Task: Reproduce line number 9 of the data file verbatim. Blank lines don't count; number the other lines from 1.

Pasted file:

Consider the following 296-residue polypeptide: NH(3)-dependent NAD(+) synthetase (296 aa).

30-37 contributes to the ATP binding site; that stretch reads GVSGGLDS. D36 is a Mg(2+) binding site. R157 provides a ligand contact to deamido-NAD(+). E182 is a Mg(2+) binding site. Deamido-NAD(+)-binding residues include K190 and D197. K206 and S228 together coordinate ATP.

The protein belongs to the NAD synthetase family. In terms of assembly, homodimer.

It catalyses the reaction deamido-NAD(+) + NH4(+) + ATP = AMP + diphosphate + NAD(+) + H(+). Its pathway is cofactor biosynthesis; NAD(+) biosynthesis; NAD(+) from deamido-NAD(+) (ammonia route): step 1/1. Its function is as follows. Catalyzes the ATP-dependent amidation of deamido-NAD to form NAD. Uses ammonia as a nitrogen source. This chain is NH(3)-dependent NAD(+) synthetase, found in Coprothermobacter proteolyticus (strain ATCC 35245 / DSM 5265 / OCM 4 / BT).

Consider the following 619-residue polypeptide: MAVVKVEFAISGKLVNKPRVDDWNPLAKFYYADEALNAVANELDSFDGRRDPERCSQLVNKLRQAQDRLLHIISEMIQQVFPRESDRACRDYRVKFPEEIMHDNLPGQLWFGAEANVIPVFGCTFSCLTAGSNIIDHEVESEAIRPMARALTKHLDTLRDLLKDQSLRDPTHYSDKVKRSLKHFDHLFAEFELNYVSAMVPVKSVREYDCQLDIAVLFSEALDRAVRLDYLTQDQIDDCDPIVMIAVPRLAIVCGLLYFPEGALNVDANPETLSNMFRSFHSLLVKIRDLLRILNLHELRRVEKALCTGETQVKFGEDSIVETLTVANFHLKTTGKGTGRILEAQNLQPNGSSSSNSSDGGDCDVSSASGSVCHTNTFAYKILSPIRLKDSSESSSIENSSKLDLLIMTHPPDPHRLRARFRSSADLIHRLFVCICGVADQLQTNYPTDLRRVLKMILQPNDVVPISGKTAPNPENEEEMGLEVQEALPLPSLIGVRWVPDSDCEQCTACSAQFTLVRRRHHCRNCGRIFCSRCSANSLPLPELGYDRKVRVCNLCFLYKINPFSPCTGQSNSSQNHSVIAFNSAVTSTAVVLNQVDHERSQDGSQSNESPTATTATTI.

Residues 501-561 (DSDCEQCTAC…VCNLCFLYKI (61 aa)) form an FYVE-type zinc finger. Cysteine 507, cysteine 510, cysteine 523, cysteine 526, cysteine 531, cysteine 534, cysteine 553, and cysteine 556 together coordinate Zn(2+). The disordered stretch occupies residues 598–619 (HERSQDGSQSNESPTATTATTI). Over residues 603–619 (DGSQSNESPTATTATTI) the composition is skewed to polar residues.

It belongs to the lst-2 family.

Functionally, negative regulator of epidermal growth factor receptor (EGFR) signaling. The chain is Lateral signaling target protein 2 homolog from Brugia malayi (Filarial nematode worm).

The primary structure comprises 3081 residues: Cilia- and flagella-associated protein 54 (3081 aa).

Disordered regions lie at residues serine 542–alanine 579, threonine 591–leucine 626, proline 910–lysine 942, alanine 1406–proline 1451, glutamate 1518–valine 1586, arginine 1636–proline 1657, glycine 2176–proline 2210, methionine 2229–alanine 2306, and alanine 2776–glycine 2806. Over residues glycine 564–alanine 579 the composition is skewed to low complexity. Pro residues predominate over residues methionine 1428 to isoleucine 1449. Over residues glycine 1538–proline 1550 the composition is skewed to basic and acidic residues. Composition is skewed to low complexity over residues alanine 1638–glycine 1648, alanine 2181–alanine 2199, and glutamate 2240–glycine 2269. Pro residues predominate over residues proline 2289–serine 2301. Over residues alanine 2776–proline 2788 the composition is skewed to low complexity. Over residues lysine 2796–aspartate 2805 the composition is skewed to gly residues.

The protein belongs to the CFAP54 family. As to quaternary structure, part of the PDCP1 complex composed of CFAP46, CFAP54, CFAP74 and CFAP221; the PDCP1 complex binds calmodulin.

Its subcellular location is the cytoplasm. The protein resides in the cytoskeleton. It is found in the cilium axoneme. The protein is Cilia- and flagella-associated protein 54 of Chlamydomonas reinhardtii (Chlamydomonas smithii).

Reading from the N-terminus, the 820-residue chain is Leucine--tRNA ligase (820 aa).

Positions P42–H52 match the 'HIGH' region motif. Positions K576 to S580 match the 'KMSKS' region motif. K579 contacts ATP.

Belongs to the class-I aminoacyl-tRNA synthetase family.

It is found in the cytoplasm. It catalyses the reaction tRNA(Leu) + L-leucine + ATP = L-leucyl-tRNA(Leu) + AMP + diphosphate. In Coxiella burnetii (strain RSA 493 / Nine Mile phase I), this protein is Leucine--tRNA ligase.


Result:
The primary structure comprises 3081 residues: Cilia- and flagella-associated protein 54 (3081 aa).